According to economist Ricardo Castañeda, dollarization “was undoubtedly a political measure rather than an economic one, since there were no technical elements to support the decision.”

However, for El Salvador and Honduras, the “greatest advantage” of dollarization “after such a long time” is that it has allowed inflation to be “not so high,” but “it has been a brake on the country’s economic growth because there are fewer tools to influence the economy,” he adds.

Forced alternative

In Cuba, dollars are increasingly flowing into the informal market, which is more diverse and extensive than the official market, and into the formal market, where the state collects foreign currency from tourism and special shops.

The government’s measures to combat this have proved ineffective.

High inflation, forced imports (80% of what Cuba consumes, according to the UN), the devaluation of the Cuban peso (from 24 pesos to the dollar in 2021 to 240 at present), and the emigration of hundreds of thousands of Cubans are some of the reasons for the popularity of the US currency.

(FILE) Photograph of signs with price indicators and payment methods of a commercial premises, on February 7, 2022, in Caracas (Venezuela). EFE/ Miguel Gutiérrez

Similar reasons affect Venezuela, where the dollar has been used to pay and set prices since 2019 when the country went through hyperinflation that closed 2018 at 130,060%, adding to an electricity crisis that, on several occasions, collapsed the electronic means of payment in bolivars.

The unofficial dollarization, which the government sees as an escape valve, has “facilitated transactions, commercial operations,” and the emergence of services such as home deliveries and taxis. However, it is not yet allowed to open bank accounts to make transfers or ask for loans in dollars, Ecoanalítica’s senior economist, Jesús Palacios, told EFE.

However, the Venezuelan government has taken measures, such as a tax on payments in foreign currency, to keep dollarization under control and encourage transactions in bolivars, which will reduce the number of transactions in US dollars by almost 70% in 2021 to 50% in 2023.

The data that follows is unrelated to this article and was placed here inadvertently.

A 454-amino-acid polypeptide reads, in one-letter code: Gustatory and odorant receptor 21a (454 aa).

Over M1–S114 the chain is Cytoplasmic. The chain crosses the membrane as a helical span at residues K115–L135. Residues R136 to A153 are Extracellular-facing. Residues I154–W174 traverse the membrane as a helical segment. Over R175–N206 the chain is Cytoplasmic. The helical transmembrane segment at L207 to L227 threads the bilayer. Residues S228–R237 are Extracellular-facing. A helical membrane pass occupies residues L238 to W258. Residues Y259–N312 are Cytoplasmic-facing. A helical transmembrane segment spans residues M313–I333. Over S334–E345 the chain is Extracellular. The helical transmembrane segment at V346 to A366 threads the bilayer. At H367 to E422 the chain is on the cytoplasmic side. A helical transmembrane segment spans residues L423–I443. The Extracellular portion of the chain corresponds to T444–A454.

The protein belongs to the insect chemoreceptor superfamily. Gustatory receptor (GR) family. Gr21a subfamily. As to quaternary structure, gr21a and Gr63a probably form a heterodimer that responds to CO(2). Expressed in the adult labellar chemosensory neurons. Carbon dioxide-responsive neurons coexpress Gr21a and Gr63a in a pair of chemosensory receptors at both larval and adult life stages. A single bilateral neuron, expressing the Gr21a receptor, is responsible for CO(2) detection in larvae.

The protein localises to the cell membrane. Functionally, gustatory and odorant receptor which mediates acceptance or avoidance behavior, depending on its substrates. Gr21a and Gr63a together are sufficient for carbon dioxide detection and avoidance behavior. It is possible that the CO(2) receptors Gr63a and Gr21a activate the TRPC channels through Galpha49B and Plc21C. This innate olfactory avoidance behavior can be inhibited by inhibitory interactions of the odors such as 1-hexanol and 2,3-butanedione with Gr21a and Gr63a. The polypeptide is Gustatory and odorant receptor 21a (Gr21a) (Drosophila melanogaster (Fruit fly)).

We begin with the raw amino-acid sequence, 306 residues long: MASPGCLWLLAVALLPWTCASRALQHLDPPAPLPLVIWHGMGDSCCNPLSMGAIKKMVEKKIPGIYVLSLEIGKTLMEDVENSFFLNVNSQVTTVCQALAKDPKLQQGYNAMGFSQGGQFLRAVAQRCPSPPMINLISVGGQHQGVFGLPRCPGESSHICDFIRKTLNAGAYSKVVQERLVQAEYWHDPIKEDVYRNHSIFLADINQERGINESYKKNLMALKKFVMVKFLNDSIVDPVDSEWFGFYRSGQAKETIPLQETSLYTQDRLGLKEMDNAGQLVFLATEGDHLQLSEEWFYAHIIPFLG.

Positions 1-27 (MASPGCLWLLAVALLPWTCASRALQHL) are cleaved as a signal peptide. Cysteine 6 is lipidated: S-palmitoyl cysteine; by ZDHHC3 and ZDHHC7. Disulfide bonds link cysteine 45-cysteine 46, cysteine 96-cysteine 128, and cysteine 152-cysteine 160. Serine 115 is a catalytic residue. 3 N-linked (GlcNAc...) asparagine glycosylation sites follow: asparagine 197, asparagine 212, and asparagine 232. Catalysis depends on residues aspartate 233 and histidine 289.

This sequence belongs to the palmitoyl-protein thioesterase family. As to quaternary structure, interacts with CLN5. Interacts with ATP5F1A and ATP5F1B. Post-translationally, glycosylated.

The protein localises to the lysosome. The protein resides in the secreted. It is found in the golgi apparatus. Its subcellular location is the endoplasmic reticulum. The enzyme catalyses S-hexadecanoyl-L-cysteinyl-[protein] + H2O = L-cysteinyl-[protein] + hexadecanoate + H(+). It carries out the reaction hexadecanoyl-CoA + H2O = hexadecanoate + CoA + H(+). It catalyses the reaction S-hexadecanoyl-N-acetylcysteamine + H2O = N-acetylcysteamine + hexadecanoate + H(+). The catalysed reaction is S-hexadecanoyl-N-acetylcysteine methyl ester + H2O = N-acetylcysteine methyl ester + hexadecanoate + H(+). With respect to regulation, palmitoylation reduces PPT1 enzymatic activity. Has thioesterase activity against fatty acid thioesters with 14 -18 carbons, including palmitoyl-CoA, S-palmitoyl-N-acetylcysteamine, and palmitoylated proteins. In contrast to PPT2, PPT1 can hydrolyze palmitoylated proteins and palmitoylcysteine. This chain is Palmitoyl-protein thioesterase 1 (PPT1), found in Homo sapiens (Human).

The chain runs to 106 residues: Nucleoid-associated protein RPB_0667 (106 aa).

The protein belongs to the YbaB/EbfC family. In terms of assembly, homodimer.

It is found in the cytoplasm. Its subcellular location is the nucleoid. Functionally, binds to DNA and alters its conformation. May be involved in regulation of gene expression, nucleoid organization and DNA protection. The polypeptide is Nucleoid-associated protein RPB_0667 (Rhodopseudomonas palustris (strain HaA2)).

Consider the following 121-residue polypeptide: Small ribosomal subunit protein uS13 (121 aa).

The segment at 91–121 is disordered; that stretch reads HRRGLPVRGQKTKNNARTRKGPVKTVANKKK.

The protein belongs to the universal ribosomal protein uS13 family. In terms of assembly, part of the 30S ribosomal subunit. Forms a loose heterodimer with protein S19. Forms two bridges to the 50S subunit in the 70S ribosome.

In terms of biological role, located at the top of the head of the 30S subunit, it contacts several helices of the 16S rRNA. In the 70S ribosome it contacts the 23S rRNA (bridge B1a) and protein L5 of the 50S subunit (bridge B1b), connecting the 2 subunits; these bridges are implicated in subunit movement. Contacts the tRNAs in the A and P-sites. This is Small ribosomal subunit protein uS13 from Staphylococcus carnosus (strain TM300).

Parallel currencies

In Peru, the dollar has coexisted with the sol for decades: you can buy foreign currency in any bureau de change, purchase real estate in dollars, or open bank accounts, time deposits, or loans.

The Central Bank of Peru (BCRP) has carried out spot sales operations (at the day’s exchange rate) on negotiation tables for one million dollars. It has auctioned sales of currency swaps and BCRP CDRs (Certificates of Redeemable Deposits).

The same happens in Uruguay, where the peso remains the official currency most used for daily transactions. However, some prices in shop windows – especially for appliances, vehicles, or real estate – are quoted in dollars.

(FILE) Photograph dated April 26, 2023 showing a notice with the price of various currencies in a store in Buenos Aires, Argentina. EFE/ Juan Ignacio Roncoroni /ARCHIVO

The dollar has also monopolized deposits, and Uruguay has the highest level of deposit dollarization in Latin America at 74%, according to Moody’s.

In neighboring Paraguay, the guaraní is the official currency. Still, the dollar is the reference currency for international transactions, and its free sale is allowed in official houses and banks.

Economist Jorge Garicoche explains to EFE that deposits in Paraguay’s financial and banking system show a ratio of about 60% in guaranís and 40% in dollars, despite a global trend of depreciation of the local currency promoted by the Federal Reserve (Fed) to curb inflation in the United States.

Although economists like Acosta-Burneo do not believe that the entire region will end up dollarized, he sees a possible coexistence with local currencies if the example of Peru is followed, which “has had an excellent management of the currency (sol), with a fairly solid and independent central bank.” EFE